Davidson, J., Jacobs, C., Siccama, C., Donohoe, K., Hardy Gallagher, S., & Robertson, S. (2008). Teaching Qualitative Data Analysis Software ( QDAS ) in a Virtual Environment : Team Curriculum Development of an NVivo Training Workshop. In Fourth International Congress on Qualitative Inquiry (pp. 1–14).

Este, D., Sieppert, J., & Barsky, A. (1998). Teaching and Learning Qualitative Research With and Without Qualitative Data Analysis Software. Journal of Research on Computing in Education31(2), 17.

Gibbs, G. R. (2014). Count: Developing STEM skills in qualitative research methods teaching and learning. Retrieved from

Jackson, K. (2003). Blending technology and methodology. A shift towards creative instruction of qualitative methods with NVivo. Qualitative Research Journal, 3(Special Issue), 15.

Johnston, L. (2006). Software and Method: Reflections on Teaching and Using QSR NVivo in Doctoral Research. International Journal of Social Research Methodology9(5), 379–391.

Kaczynski, D., & Kelly, M. (2004). Curriculum Development for Teaching Qualitative Data Analysis ONline. QualIT 2004: International Conference on Qualitative Research in IT and IT in Qualitative Research, (November), 9.

  1. Leitch, J., Oktay, J., & Meehan, B. (2015). A dual instructional model for computer-assisted qualitative data analysis software integrating faculty member and specialized instructor: Implementation, reflections, and recommendations. Qualitative Social Work

Onwuegbuzie, A. J., Leech, N. L., Slate, J. R., Stark, M., Sharma, B., Frels, R., … Combs, J. P. (2012). An exemplar for teaching and learning qualitative research. The Qualitative Rport17(1), 646–647. Retrieved from

Paulus, T. M., & Bennett, A. M. (2015). “I have a love–hate relationship with ATLAS.ti”TM: integrating qualitative data analysis software into a graduate research methods course. International Journal of Research & Method in Education, (June), 1–17.

Silver, C., & Rivers, C. (2015). The CAQDAS Postgraduate Learning Model: an interplay between methodological awareness, analytic adeptness and technological proficiency. International Journal of Social Research Methodology5579(September), 1–17.

Silver, C., & Woolf, N. H. (2015). From guided-instruction to facilitation of learning : the development of Five-level QDA as a CAQDAS pedagogy that explicates the practices of expert users. International Journal of Social Research Methodology, (July 2015), 1–17.

Walsh, M. (2003). Teaching Qualitative Analysis Using QSR NVivo 1. The Qualitative Report8(2), 251–256. Retrieved from

White, M. J., Judd, M. D., & Poliandri, S. (2012). Illumination with a Dim Bulb? What do social scientists learn by employing qualitative data analysis software (QDAS) in the service of multi-method designs? Sociological Methodology42(1), 43.–76.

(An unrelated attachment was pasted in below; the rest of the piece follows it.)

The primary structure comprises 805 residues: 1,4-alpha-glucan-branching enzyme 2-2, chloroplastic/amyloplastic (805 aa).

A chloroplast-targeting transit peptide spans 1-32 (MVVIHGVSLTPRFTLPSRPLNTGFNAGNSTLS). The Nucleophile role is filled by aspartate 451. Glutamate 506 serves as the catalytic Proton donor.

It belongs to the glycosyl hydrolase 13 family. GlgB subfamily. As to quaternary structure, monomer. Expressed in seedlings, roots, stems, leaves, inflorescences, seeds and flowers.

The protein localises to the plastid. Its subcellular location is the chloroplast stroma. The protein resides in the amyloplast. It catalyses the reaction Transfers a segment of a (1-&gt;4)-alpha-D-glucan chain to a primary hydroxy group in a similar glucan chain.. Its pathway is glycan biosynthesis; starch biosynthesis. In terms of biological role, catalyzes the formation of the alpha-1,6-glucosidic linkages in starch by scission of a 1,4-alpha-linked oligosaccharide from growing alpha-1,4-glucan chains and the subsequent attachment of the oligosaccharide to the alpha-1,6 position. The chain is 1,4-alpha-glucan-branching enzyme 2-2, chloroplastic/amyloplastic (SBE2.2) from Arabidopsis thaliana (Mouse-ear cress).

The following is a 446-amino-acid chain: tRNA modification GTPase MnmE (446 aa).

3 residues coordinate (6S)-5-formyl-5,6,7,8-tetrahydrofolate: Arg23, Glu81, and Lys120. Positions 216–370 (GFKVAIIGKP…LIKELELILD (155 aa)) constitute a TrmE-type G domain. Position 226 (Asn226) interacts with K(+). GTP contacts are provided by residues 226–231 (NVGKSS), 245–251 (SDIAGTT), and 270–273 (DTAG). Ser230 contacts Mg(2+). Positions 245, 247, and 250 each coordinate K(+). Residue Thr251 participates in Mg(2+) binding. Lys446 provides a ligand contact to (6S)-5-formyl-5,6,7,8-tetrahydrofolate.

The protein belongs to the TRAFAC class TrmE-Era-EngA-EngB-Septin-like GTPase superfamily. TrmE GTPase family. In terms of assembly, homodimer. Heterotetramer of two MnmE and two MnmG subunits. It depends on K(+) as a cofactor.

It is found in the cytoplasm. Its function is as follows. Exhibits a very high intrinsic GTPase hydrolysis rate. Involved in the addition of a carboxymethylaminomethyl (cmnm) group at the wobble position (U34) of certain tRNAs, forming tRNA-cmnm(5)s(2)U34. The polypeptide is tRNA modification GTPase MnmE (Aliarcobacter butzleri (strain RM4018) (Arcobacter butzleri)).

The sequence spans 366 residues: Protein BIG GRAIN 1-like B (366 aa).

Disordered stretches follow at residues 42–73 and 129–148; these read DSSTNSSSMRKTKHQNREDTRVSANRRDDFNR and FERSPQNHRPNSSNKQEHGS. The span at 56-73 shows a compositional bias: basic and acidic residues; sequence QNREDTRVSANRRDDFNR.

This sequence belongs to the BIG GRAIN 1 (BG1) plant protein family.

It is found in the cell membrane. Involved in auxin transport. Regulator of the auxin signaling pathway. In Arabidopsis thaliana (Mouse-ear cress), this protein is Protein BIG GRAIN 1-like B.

Woods, M., Paulus, T., Atkins, D. P., & Macklin, R. (2015). Advancing Qualitative Research Using Qualitative Data Analysis Software (QDAS)? Reviewing Potential Versus Practice in Published Studies using ATLAS.ti and NVivo, 1994–2013. Social Science Computer Review, 0894439315596311.

Woolf, N. H., & Silver, C. (in press). Qualitative analysis using ATLAS.ti: The Five-Level QDA Method. London: Routledge.

Woolf, N. H., & Silver, C. (in press). Qualitative analysis using MAXQDA: The Five-Level QDA Method. London: Routledge.

Woolf, N. H., & Silver, C. (in press). Qualitative analysis using NVivo: The Five-Level QDA Method. London: Routledge.

Transparency, QDAS, and Complex Qualitative Research Teams

by Judith Davidson

Judith Davidson is an Associate Professor in the Research Methods and Program Evaluation Ph.D. Program of the Graduate School of Education, University of Massachusetts Lowell.  She is a founding member of the ICQI Digital Tools Special Interest Group.  She is currently working on a book about complex qualitative research teams, which she is writing in NVivo!

Qualitative researchers increasingly find themselves working as members of a complex research team. Multiple members, multiple disciplines, geographically dispersed—these are just some of the forms of diversity that we face in our research endeavors.  Many of these research teams employ Qualitative Data Analysis Software (QDAS).

While there are many reasons to use QDAS in complex team research, the one I wish to talk about here is support of transparency: making clear how results were reached or showing proof of the process of interpretation that indicates the conclusions are believable. Transparency has long been held up as a virtuous and important notion in qualitative research, but as with many things in qualitative research, many of our descriptions relate to individually conducted research, not team-based research projects. Moreover, our considerations of transparency have not yet made much sense of qualitative research conducted with QDAS.